Here are some confusing and irritating examples of the agreements between insurance pricing and doctor pricing. Please keep in mind, if I didn't have insurance, I would have been responsible for the TOTAL amounts below.
Surgery Center Facility Fees for the Colonoscopy/Endoscopy: $15,000
- Adjustment by BS of CA (blue shield) $-14,400
- I owe: $600
My Doctor Bill for the Colonoscopy/Endoscopy on the bill was $10,370
- "insurance adjustment" was $-9609.42
- I ended up paying: $760.58
My Capsule Study (swallow the pill, it takes pics all through you) was $7,200.00,
- insurance adjustment $-6514.15,
- (as I'd hit my deductible by June of last year, they also owed co-insurance)
- Insurance Paid: $411.51 and $276.94 (Separately, as I asked them to re-run the claim. They didn't pay in full the first time.)
These are the "grandest" examples I have. With my plan, any Doctor fees are the patient's responsibility until you hit the deductible is met, so I just paid all of those. OR, if it were for Dr. Ruscio, I just paid it out of pocket because he doesn't take insurance.
Prepare if you can, and take it all with a grain of salt.
The point is, this journey can be expensive. I did my very best to prepare for what will (hopefully) be the most expensive medical year I ever experience. (Not counting the time in 2009 I didn't have insurance and was hospitalized twice but that's another story completely and I learned my lesson. ALWAYS have insurance.)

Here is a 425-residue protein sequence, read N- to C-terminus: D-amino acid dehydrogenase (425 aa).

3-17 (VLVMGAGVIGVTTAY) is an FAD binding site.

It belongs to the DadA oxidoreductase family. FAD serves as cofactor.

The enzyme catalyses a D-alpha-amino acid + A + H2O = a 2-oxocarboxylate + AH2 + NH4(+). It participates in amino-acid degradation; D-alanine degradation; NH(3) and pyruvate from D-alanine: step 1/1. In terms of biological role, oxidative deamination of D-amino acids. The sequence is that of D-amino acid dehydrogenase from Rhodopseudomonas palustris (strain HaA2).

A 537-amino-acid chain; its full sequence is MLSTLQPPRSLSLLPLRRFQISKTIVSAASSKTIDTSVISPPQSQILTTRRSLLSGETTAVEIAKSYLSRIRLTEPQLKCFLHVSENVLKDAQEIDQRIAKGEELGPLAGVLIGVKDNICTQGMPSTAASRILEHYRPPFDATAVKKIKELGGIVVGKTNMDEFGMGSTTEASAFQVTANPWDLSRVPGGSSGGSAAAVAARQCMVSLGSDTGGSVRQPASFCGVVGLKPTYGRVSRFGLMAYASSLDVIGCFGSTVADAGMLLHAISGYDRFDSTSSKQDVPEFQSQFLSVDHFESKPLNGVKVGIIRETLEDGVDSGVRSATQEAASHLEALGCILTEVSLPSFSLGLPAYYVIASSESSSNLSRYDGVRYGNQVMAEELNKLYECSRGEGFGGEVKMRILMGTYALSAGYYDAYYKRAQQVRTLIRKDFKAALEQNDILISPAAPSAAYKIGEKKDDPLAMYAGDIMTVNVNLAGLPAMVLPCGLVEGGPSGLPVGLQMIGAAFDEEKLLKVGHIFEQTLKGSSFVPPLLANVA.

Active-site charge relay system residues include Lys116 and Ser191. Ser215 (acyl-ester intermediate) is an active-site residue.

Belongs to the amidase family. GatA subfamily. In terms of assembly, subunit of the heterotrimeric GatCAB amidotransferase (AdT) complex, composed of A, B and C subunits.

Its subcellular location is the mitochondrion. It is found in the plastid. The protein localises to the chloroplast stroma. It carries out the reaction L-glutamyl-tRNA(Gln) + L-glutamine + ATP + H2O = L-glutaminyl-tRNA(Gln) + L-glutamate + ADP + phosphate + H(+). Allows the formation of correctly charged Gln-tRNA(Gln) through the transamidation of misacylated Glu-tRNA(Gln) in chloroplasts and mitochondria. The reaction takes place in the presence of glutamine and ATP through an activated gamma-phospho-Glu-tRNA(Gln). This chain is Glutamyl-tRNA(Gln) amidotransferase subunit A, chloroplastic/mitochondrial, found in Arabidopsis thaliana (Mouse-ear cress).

Do your own research. I've had plenty of practitioners recommend prescriptions to me that I ended up waiting on actually purchasing or taking. Those items, while prescribed with good intentions, may or may not be right for you. You hold the most information about your body and how you feel. Lab work isn't perfect. Don't be afraid to ask questions, stick up for yourself, wait to take medications or have procedures, get second opinions and ask for discounts!